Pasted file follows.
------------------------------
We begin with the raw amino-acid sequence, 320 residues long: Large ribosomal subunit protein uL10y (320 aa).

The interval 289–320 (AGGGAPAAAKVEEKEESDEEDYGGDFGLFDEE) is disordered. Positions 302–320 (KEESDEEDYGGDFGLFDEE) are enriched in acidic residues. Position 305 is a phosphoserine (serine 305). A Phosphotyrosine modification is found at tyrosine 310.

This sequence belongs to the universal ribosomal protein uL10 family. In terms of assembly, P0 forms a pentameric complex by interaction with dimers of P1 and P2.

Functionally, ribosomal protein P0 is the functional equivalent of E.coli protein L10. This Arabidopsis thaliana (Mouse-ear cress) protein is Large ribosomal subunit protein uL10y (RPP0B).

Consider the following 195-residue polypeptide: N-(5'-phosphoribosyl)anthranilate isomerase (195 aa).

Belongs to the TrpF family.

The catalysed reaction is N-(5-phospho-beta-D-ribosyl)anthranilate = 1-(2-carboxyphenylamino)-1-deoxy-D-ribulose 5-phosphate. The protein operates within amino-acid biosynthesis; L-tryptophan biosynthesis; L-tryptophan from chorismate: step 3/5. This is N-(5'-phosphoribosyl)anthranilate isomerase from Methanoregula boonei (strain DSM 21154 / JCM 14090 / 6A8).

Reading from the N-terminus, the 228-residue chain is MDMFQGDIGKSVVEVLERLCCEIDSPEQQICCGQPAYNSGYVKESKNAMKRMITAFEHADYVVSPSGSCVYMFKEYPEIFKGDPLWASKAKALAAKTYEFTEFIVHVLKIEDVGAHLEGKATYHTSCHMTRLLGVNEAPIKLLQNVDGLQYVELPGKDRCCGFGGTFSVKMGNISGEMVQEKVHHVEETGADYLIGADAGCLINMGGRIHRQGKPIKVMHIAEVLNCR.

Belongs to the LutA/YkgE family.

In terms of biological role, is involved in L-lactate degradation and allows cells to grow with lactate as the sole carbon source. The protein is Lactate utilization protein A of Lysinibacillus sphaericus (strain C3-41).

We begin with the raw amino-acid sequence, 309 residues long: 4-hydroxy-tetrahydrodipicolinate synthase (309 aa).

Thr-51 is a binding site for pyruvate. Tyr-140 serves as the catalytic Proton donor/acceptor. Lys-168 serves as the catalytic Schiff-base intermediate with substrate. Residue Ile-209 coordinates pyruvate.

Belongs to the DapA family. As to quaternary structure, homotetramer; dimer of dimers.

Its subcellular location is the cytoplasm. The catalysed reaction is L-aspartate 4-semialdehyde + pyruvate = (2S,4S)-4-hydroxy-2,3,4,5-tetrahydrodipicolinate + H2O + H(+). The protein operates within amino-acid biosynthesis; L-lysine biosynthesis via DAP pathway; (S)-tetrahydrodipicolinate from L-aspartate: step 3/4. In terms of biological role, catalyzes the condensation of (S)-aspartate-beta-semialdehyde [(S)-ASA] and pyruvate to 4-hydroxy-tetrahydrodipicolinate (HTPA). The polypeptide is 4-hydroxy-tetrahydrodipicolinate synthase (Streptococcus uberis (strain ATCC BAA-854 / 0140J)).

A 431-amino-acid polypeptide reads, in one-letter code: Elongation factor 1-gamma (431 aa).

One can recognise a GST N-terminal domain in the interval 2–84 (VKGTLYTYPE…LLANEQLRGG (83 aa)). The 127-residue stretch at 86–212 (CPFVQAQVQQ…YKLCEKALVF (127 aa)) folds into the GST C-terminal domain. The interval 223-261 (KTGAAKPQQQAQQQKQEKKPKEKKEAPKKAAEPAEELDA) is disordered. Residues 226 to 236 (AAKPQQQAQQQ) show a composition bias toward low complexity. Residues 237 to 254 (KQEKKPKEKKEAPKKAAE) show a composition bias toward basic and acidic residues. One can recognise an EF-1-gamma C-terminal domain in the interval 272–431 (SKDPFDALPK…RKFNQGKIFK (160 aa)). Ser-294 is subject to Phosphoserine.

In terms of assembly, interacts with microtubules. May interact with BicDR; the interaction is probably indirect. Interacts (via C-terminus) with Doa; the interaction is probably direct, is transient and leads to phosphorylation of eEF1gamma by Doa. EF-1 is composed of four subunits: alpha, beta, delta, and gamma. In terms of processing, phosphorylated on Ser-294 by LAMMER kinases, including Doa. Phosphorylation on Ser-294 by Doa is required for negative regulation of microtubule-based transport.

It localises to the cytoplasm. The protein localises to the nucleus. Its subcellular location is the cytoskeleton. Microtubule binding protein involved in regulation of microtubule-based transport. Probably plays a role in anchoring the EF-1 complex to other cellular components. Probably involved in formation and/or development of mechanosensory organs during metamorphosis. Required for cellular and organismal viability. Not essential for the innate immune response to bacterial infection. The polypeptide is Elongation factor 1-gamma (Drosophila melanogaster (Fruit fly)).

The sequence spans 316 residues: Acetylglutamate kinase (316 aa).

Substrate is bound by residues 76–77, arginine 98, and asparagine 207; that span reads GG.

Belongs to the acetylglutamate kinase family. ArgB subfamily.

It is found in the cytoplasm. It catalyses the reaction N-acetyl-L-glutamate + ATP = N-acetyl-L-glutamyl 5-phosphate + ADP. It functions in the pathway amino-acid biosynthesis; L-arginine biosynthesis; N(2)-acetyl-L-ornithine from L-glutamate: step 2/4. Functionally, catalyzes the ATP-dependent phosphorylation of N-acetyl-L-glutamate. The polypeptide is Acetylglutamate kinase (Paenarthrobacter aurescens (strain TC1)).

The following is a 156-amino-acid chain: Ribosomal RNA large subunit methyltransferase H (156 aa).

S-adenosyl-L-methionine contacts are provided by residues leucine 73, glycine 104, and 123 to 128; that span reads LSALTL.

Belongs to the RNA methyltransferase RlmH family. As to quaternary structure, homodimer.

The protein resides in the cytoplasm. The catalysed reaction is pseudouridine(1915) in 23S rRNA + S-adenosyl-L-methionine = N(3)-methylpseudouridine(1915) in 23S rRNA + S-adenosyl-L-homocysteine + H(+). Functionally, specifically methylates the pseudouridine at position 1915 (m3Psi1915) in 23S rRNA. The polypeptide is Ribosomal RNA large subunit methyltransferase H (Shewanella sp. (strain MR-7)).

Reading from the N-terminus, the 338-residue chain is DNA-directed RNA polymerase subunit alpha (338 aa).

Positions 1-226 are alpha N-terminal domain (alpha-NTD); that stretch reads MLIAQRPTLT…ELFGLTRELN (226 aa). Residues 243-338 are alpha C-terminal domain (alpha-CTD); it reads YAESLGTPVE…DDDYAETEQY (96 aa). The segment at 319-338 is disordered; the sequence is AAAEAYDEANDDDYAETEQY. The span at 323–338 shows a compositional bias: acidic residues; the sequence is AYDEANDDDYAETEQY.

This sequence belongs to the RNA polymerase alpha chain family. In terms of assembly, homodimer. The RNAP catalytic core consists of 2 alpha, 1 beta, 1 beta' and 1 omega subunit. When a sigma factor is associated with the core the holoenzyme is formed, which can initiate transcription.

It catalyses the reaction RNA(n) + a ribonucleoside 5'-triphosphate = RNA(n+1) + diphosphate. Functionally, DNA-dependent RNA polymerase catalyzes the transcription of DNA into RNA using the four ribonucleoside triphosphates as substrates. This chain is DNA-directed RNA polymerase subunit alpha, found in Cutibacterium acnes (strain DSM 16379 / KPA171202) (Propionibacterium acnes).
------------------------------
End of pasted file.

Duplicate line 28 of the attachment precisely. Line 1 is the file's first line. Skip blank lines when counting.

Positions 1-226 are alpha N-terminal domain (alpha-NTD); that stretch reads MLIAQRPTLT…ELFGLTRELN (226 aa). Residues 243-338 are alpha C-terminal domain (alpha-CTD); it reads YAESLGTPVE…DDDYAETEQY (96 aa). The segment at 319-338 is disordered; the sequence is AAAEAYDEANDDDYAETEQY. The span at 323–338 shows a compositional bias: acidic residues; the sequence is AYDEANDDDYAETEQY.